“We’re trying to keep folks on active duty if we can, or at least try to set them up for success in transitioning to private life,” says Dr. Doukas. “We have career counselors, psychologists, social workers and occupational therapists, as well as our physical medicine staff, which assumes care of amputees and multiple injured patients to be sure their rehabilitation stays on track.”

Unique situation creates research opportunities

“If anything good can come out of war, it’s the rapid medical advances and new surgical techniques that develop as a result of treating these major injuries,” Dr. Bagg says. The sheer volume of patients treated and the data that is being collected represents a tremendous opportunity for scientific research.

The Army is now seeking research funding to help quantify its results in treating trauma so that information can be used to develop new and improved treatment protocols.

Long-term outcome studies are needed for recent advancements in orthopaedic trauma care such as vacuum-assisted closure devices and antibiotic beads. Research is also needed on body armor, bone fragmentation during limb salvaging, transportable traction systems, hand injuries, spine trauma and infectious disease of bone and soft tissue.

Some of the major research protocols WRAMC is currently looking at include: treatment and outcomes of open periarticular elbow combat injuries; treatment and outcomes of upper extremity peripheral nerve injuries sustained in modern warfare; limb salvage and amputation of the upper extremity in OIF soldiers, and use of bone morphogenetic protein for open lower extremity fractures and segmental tibial fractures sustained in Iraq.

Future WRAMC studies include a comparison of microprocessor vs. mechanical hydraulic controlled knee joint; 3-D rapid prototyping application to prosthetic fitting; and incidence of deep venous thrombosis and pulmonary embolus in combat casualties undergoing rehabilitation.

The Army’s most renowned surgical research center—the U.S. Army Institute of Surgical Research (USAISR)—is conducting studies of antimicrobial beads, bone replacement, irrigation and debridement, antibiotic use, splints and casts, and soft tissue/bone repair.

AAOS supports military orthopaedists

Over the past two years, the Academy has strengthened its commitment to supporting orthopaedic surgeons serving in the military.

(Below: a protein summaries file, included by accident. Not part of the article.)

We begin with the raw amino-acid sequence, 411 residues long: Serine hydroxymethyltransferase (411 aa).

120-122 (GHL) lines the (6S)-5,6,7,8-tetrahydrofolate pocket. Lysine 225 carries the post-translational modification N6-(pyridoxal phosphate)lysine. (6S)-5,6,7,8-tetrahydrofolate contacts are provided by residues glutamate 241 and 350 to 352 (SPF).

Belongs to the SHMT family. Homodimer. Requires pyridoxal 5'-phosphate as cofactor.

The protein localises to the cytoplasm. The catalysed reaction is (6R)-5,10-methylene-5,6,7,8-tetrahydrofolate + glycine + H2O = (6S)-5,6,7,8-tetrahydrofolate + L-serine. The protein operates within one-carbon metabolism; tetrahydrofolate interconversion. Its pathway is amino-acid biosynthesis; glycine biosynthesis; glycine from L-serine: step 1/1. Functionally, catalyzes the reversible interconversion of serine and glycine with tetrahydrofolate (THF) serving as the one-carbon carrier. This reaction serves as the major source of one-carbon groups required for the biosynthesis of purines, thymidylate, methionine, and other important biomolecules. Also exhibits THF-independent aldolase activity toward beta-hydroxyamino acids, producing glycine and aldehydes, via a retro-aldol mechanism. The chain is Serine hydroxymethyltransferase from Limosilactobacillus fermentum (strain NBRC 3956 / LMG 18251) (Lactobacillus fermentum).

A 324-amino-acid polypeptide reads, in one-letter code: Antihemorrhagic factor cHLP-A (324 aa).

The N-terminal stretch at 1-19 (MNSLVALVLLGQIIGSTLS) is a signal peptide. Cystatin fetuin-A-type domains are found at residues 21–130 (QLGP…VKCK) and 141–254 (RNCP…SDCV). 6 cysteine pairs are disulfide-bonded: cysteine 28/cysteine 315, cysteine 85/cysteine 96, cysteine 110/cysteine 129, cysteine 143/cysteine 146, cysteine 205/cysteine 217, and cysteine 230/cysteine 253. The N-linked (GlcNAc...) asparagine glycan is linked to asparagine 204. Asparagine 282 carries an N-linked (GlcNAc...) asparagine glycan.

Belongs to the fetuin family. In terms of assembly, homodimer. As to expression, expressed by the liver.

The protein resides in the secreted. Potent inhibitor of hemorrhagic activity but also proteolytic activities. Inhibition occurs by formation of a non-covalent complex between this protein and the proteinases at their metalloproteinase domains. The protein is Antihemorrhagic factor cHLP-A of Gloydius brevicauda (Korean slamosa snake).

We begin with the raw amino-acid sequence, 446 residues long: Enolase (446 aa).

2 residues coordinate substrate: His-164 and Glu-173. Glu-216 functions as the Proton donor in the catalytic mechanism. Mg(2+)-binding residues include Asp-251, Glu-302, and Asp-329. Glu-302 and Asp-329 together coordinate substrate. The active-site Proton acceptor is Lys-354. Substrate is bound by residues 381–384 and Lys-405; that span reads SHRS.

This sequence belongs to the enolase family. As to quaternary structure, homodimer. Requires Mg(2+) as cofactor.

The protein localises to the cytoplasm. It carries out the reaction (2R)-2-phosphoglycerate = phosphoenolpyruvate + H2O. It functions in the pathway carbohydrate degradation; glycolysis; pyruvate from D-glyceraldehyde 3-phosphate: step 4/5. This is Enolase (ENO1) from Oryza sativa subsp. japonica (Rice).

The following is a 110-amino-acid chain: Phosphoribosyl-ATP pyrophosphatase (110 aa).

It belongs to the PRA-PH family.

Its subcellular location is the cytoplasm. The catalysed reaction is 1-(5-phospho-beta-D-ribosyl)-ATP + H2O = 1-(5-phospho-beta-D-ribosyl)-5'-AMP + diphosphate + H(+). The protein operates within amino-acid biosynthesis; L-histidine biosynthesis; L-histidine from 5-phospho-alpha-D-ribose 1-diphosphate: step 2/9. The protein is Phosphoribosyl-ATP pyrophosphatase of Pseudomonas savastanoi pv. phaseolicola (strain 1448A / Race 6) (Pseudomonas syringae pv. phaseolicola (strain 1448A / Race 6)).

In May 2004, AAOS President Robert W. Bucholz, MD, and AAOS staff convened a conference call with a number of military orthopaedic leaders to determine how the Academy could best assist military orthopaedics in their mission. AAOS staff members followed up in late June with a visit to USAISR in San Antonio to discuss the military’s orthopaedic research needs in greater detail


Col. Mark R. Bagg, MD

A variety of projects are now underway, including an orthopaedic trauma research initiative being spearheaded by the AAOS Washington office. Dave Lovett and his staff have already had some legislative success in this area.

Success with DOD bill

With the help of Sen. Kit Bond (R-Mo.) and Rep. Todd Tiahrt (R-Kan.), the AAOS was recently able to secure orthopaedic research funding language in the 2005 fiscal year Department of Defense (DOD) Appropriations bill, which President Bush signed into law in August.

Orthopaedic extremity trauma research has been included on the list of 21 health research topics that will be funded under the DOD’s $50 million Peer Reviewed Medical Research Program (PRMRP).

The funds allocated for the PRMRP do not include a guarantee of funding for orthopaedic extremity trauma research. Rather, it is a competitive, open, peer-reviewed research proposal process that allows for orthopaedic researchers to compete for an unspecified portion of the $50 million. Grant applications are typically due in March of each year; the Academy will keep AAOS fellows apprised of deadlines.

The AAOS Washington staff is currently laying the groundwork for 2006, and plans to spend the next year advocating for funding for orthopaedic trauma research. The Bulletin will report on the various AAOS/Army activities as the projects progress and as more information becomes available.

Help out military docs: Accept Tricare

Civilian orthopaedists who’d like to help out their military counterparts during this difficult time can do so by accepting Tricare patients, Drs. Bagg and Doukas say. Tricare is the military’s HMO system for active duty and retired members of the uniformed services, their families and survivors.

“Accepting Tricare is the most tangible way private orthopaedists can help us out,” Dr. Doukas says.

“If we could get more people to be understanding and accepting of Tricare—as a patriotic duty—it would really help out,” echoes Dr. Bagg. “As military hospitals have gotten busier taking care of our primary mission—treating wounded soldiers—we’ve been forced to shunt some of our routine beneficiaries into the civilian market through the Tricare system.”

To makes matters worse, the deployment of military orthopaedic surgeons has left several military medical treatment facilities without the orthopaedic support they need. “The stopgap for this is the Tricare system,” Dr. Bagg says. “Unfortunately, most doctors don’t want to deal with it.”

As a result, many of the young families of deployed soldiers aren’t able to get quality health care.

“Tricare isn’t the best paying system,” Dr. Bagg admits. “But, frankly speaking, this is a system that we have to live with. We would really benefit from some understanding on this.”